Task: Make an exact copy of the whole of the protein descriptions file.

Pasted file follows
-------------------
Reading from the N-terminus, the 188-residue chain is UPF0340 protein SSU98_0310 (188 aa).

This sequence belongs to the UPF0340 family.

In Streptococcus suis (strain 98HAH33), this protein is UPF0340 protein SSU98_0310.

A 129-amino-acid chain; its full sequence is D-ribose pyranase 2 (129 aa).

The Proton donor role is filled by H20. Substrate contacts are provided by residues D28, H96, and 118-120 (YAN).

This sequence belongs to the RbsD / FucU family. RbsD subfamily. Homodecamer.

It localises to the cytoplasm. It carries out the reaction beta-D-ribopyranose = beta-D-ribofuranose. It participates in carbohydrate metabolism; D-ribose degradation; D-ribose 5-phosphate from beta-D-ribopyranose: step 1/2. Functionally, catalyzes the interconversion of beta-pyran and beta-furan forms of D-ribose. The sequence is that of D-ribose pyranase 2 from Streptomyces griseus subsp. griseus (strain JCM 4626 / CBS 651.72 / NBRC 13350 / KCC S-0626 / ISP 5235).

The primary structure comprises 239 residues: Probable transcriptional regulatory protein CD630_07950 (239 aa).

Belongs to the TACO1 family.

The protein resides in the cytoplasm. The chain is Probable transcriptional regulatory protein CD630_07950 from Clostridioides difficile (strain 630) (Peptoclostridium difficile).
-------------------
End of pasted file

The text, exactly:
Reading from the N-terminus, the 188-residue chain is UPF0340 protein SSU98_0310 (188 aa).

This sequence belongs to the UPF0340 family.

In Streptococcus suis (strain 98HAH33), this protein is UPF0340 protein SSU98_0310.

A 129-amino-acid chain; its full sequence is D-ribose pyranase 2 (129 aa).

The Proton donor role is filled by H20. Substrate contacts are provided by residues D28, H96, and 118-120 (YAN).

This sequence belongs to the RbsD / FucU family. RbsD subfamily. Homodecamer.

It localises to the cytoplasm. It carries out the reaction beta-D-ribopyranose = beta-D-ribofuranose. It participates in carbohydrate metabolism; D-ribose degradation; D-ribose 5-phosphate from beta-D-ribopyranose: step 1/2. Functionally, catalyzes the interconversion of beta-pyran and beta-furan forms of D-ribose. The sequence is that of D-ribose pyranase 2 from Streptomyces griseus subsp. griseus (strain JCM 4626 / CBS 651.72 / NBRC 13350 / KCC S-0626 / ISP 5235).

The primary structure comprises 239 residues: Probable transcriptional regulatory protein CD630_07950 (239 aa).

Belongs to the TACO1 family.

The protein resides in the cytoplasm. The chain is Probable transcriptional regulatory protein CD630_07950 from Clostridioides difficile (strain 630) (Peptoclostridium difficile).